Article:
• v. to refer to, to make reference to, to cite
  • v. to mention

from the GNU version of the Collaborative International Dictionary of English

  • n. The act of referring, or the state of being referred.
  • n. That which refers to something; a specific direction of the attention.
  • n. Relation; regard; respect.
  • n. One who, or that which, is referred to.
  • n. One of whom inquires can be made as to the integrity, capacity, and the like, of another.
  • n. A work, or a passage in a work, to which one is referred.
  • n.
  • n. The act of submitting a matter in dispute to the judgment of one or more persons for decision.
  • n. The process of sending any matter, for inquiry in a cause, to a master or other officer, in order that he may ascertain facts and report to the court.
  • n. Appeal.

from The Century Dictionary and Cyclopedia

  • 1. To refer a thing to (something).
  • To assign proper references to, as to a phrase; look up and find by reference.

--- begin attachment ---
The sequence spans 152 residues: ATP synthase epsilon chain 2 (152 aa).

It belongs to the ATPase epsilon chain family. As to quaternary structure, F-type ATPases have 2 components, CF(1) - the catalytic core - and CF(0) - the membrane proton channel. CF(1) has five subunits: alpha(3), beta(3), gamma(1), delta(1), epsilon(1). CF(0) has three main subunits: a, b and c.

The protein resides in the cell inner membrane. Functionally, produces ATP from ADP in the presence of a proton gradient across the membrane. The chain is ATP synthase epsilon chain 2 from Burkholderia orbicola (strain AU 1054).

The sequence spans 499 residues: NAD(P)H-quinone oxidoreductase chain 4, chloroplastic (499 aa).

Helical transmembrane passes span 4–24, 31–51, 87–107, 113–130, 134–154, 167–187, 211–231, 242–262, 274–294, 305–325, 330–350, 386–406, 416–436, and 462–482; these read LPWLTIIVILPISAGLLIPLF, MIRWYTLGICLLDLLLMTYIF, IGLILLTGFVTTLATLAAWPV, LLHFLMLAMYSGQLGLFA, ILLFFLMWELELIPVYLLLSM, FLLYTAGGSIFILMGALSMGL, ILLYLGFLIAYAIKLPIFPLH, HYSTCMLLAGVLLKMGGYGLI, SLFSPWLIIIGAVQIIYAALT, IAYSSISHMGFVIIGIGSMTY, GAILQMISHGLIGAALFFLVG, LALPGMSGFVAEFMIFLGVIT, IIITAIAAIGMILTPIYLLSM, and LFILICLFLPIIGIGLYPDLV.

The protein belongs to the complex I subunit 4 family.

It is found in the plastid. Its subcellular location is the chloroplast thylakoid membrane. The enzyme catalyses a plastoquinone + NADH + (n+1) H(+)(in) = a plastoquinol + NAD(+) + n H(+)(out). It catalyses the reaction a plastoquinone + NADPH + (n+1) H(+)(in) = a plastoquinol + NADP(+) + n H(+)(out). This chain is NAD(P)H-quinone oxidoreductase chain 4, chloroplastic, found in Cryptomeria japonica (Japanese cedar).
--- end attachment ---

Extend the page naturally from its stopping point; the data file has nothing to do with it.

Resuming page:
• To schedule (property) to be taken for a proposed railway extension.
  • To make out a return of the number of people to be displaced by proposed railway extension.
  • n. The act of referring.
  • n. In law:
  • n. Relation; respect; regard: generally in the phrase in or with reference to.
  • n. That which is or may be referred to.
  • n. A direction in a book or writing to refer to some other place or passage: often a mere citation, as of book, chapter, page, or text.
  • n. Assignment; apportionment.
  • n. An appeal.

from WordNet 3.0 Copyright 2006 by Princeton University. All rights reserved.

  • n. a remark that calls attention to something or someone
  • n. (computer science) the code that identifies where a piece of information is stored
  • n. the relation between a word or phrase and the object or idea it refers to
  • n. a short note recognizing a source of information or of a quoted passage
  • n. a formal recommendation by a former employer to a potential future employer describing the person's qualifications and dependability
  • n. the most direct or specific meaning of a word or expression; the class of objects that an expression refers to